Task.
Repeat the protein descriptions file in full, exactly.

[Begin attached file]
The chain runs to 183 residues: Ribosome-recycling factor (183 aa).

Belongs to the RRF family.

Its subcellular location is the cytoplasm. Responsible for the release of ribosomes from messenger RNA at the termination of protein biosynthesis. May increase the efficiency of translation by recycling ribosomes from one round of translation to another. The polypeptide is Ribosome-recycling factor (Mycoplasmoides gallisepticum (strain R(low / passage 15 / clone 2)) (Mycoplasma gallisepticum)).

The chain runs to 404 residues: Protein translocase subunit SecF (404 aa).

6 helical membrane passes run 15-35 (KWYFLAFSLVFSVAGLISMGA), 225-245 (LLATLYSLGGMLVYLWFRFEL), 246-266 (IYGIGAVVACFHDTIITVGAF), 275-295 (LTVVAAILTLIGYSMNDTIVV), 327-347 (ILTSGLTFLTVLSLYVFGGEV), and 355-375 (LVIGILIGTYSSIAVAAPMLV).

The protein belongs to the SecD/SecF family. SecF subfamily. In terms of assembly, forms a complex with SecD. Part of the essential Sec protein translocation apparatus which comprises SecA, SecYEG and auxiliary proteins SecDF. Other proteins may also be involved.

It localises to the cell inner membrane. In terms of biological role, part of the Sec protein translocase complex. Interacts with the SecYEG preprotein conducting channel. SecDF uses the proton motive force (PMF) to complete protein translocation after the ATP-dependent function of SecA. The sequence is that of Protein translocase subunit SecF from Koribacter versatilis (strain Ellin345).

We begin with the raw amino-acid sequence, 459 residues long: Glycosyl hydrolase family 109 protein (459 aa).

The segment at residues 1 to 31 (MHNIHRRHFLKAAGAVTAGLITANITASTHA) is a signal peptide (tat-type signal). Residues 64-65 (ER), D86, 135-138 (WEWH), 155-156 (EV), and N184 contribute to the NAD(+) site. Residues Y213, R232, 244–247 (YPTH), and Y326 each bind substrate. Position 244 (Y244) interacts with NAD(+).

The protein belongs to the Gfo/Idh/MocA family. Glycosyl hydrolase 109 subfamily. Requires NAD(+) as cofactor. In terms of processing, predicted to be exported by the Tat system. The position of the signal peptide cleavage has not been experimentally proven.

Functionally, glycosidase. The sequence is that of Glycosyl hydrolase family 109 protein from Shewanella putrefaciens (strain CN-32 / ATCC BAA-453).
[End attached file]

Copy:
The chain runs to 183 residues: Ribosome-recycling factor (183 aa).

Belongs to the RRF family.

Its subcellular location is the cytoplasm. Responsible for the release of ribosomes from messenger RNA at the termination of protein biosynthesis. May increase the efficiency of translation by recycling ribosomes from one round of translation to another. The polypeptide is Ribosome-recycling factor (Mycoplasmoides gallisepticum (strain R(low / passage 15 / clone 2)) (Mycoplasma gallisepticum)).

The chain runs to 404 residues: Protein translocase subunit SecF (404 aa).

6 helical membrane passes run 15-35 (KWYFLAFSLVFSVAGLISMGA), 225-245 (LLATLYSLGGMLVYLWFRFEL), 246-266 (IYGIGAVVACFHDTIITVGAF), 275-295 (LTVVAAILTLIGYSMNDTIVV), 327-347 (ILTSGLTFLTVLSLYVFGGEV), and 355-375 (LVIGILIGTYSSIAVAAPMLV).

The protein belongs to the SecD/SecF family. SecF subfamily. In terms of assembly, forms a complex with SecD. Part of the essential Sec protein translocation apparatus which comprises SecA, SecYEG and auxiliary proteins SecDF. Other proteins may also be involved.

It localises to the cell inner membrane. In terms of biological role, part of the Sec protein translocase complex. Interacts with the SecYEG preprotein conducting channel. SecDF uses the proton motive force (PMF) to complete protein translocation after the ATP-dependent function of SecA. The sequence is that of Protein translocase subunit SecF from Koribacter versatilis (strain Ellin345).

We begin with the raw amino-acid sequence, 459 residues long: Glycosyl hydrolase family 109 protein (459 aa).

The segment at residues 1 to 31 (MHNIHRRHFLKAAGAVTAGLITANITASTHA) is a signal peptide (tat-type signal). Residues 64-65 (ER), D86, 135-138 (WEWH), 155-156 (EV), and N184 contribute to the NAD(+) site. Residues Y213, R232, 244–247 (YPTH), and Y326 each bind substrate. Position 244 (Y244) interacts with NAD(+).

The protein belongs to the Gfo/Idh/MocA family. Glycosyl hydrolase 109 subfamily. Requires NAD(+) as cofactor. In terms of processing, predicted to be exported by the Tat system. The position of the signal peptide cleavage has not been experimentally proven.

Functionally, glycosidase. The sequence is that of Glycosyl hydrolase family 109 protein from Shewanella putrefaciens (strain CN-32 / ATCC BAA-453).